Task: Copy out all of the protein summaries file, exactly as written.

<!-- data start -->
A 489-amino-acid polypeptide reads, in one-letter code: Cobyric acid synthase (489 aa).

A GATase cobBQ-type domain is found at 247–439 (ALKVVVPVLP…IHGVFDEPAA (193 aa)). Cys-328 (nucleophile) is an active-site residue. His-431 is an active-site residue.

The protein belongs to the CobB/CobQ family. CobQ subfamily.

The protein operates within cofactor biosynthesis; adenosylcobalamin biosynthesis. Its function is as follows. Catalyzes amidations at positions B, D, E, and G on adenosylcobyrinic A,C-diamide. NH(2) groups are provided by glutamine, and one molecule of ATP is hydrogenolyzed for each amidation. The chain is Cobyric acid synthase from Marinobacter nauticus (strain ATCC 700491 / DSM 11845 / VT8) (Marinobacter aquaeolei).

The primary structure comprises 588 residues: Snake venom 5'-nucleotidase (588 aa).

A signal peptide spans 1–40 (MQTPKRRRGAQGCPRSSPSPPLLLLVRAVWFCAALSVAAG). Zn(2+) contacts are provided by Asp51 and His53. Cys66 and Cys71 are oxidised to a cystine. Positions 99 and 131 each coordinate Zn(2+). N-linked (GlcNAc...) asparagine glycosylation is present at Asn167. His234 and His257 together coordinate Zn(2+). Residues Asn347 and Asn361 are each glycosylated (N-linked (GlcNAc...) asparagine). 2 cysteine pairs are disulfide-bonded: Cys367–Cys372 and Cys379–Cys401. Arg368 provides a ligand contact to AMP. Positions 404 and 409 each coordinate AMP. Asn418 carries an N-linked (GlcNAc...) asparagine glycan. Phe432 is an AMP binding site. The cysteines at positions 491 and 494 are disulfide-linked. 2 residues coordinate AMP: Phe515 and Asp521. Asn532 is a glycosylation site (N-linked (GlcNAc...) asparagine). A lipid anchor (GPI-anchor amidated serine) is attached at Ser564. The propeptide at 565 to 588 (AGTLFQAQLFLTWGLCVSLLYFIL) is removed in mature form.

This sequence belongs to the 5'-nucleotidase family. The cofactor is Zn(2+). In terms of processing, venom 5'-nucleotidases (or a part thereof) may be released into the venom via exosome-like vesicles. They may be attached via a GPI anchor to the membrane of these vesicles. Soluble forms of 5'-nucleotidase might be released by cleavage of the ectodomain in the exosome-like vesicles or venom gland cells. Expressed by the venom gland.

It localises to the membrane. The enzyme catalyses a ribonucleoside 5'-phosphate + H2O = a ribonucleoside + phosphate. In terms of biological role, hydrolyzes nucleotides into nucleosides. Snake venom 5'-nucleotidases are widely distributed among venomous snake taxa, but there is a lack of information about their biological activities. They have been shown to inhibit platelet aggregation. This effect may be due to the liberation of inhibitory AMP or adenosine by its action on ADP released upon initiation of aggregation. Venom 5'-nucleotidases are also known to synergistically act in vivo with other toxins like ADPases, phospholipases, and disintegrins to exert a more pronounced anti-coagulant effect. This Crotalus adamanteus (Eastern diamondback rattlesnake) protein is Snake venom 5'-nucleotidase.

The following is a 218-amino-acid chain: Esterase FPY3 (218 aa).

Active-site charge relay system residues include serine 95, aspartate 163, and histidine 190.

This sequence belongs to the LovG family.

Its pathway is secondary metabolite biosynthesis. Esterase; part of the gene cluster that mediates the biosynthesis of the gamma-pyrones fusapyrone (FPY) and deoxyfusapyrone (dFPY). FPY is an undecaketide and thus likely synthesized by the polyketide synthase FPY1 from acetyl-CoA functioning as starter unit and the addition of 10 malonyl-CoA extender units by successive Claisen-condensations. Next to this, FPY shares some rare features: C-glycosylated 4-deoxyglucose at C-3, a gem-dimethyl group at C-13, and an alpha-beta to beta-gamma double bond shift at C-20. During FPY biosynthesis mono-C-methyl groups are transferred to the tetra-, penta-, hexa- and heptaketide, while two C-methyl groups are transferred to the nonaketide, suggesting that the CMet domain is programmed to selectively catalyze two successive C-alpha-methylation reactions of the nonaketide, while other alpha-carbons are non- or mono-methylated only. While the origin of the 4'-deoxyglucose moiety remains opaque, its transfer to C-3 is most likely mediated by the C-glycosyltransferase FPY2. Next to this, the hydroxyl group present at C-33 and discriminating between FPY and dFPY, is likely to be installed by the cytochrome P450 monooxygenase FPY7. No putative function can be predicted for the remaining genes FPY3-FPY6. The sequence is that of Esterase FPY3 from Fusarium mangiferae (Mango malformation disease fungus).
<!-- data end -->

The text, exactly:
A 489-amino-acid polypeptide reads, in one-letter code: Cobyric acid synthase (489 aa).

A GATase cobBQ-type domain is found at 247–439 (ALKVVVPVLP…IHGVFDEPAA (193 aa)). Cys-328 (nucleophile) is an active-site residue. His-431 is an active-site residue.

The protein belongs to the CobB/CobQ family. CobQ subfamily.

The protein operates within cofactor biosynthesis; adenosylcobalamin biosynthesis. Its function is as follows. Catalyzes amidations at positions B, D, E, and G on adenosylcobyrinic A,C-diamide. NH(2) groups are provided by glutamine, and one molecule of ATP is hydrogenolyzed for each amidation. The chain is Cobyric acid synthase from Marinobacter nauticus (strain ATCC 700491 / DSM 11845 / VT8) (Marinobacter aquaeolei).

The primary structure comprises 588 residues: Snake venom 5'-nucleotidase (588 aa).

A signal peptide spans 1–40 (MQTPKRRRGAQGCPRSSPSPPLLLLVRAVWFCAALSVAAG). Zn(2+) contacts are provided by Asp51 and His53. Cys66 and Cys71 are oxidised to a cystine. Positions 99 and 131 each coordinate Zn(2+). N-linked (GlcNAc...) asparagine glycosylation is present at Asn167. His234 and His257 together coordinate Zn(2+). Residues Asn347 and Asn361 are each glycosylated (N-linked (GlcNAc...) asparagine). 2 cysteine pairs are disulfide-bonded: Cys367–Cys372 and Cys379–Cys401. Arg368 provides a ligand contact to AMP. Positions 404 and 409 each coordinate AMP. Asn418 carries an N-linked (GlcNAc...) asparagine glycan. Phe432 is an AMP binding site. The cysteines at positions 491 and 494 are disulfide-linked. 2 residues coordinate AMP: Phe515 and Asp521. Asn532 is a glycosylation site (N-linked (GlcNAc...) asparagine). A lipid anchor (GPI-anchor amidated serine) is attached at Ser564. The propeptide at 565 to 588 (AGTLFQAQLFLTWGLCVSLLYFIL) is removed in mature form.

This sequence belongs to the 5'-nucleotidase family. The cofactor is Zn(2+). In terms of processing, venom 5'-nucleotidases (or a part thereof) may be released into the venom via exosome-like vesicles. They may be attached via a GPI anchor to the membrane of these vesicles. Soluble forms of 5'-nucleotidase might be released by cleavage of the ectodomain in the exosome-like vesicles or venom gland cells. Expressed by the venom gland.

It localises to the membrane. The enzyme catalyses a ribonucleoside 5'-phosphate + H2O = a ribonucleoside + phosphate. In terms of biological role, hydrolyzes nucleotides into nucleosides. Snake venom 5'-nucleotidases are widely distributed among venomous snake taxa, but there is a lack of information about their biological activities. They have been shown to inhibit platelet aggregation. This effect may be due to the liberation of inhibitory AMP or adenosine by its action on ADP released upon initiation of aggregation. Venom 5'-nucleotidases are also known to synergistically act in vivo with other toxins like ADPases, phospholipases, and disintegrins to exert a more pronounced anti-coagulant effect. This Crotalus adamanteus (Eastern diamondback rattlesnake) protein is Snake venom 5'-nucleotidase.

The following is a 218-amino-acid chain: Esterase FPY3 (218 aa).

Active-site charge relay system residues include serine 95, aspartate 163, and histidine 190.

This sequence belongs to the LovG family.

Its pathway is secondary metabolite biosynthesis. Esterase; part of the gene cluster that mediates the biosynthesis of the gamma-pyrones fusapyrone (FPY) and deoxyfusapyrone (dFPY). FPY is an undecaketide and thus likely synthesized by the polyketide synthase FPY1 from acetyl-CoA functioning as starter unit and the addition of 10 malonyl-CoA extender units by successive Claisen-condensations. Next to this, FPY shares some rare features: C-glycosylated 4-deoxyglucose at C-3, a gem-dimethyl group at C-13, and an alpha-beta to beta-gamma double bond shift at C-20. During FPY biosynthesis mono-C-methyl groups are transferred to the tetra-, penta-, hexa- and heptaketide, while two C-methyl groups are transferred to the nonaketide, suggesting that the CMet domain is programmed to selectively catalyze two successive C-alpha-methylation reactions of the nonaketide, while other alpha-carbons are non- or mono-methylated only. While the origin of the 4'-deoxyglucose moiety remains opaque, its transfer to C-3 is most likely mediated by the C-glycosyltransferase FPY2. Next to this, the hydroxyl group present at C-33 and discriminating between FPY and dFPY, is likely to be installed by the cytochrome P450 monooxygenase FPY7. No putative function can be predicted for the remaining genes FPY3-FPY6. The sequence is that of Esterase FPY3 from Fusarium mangiferae (Mango malformation disease fungus).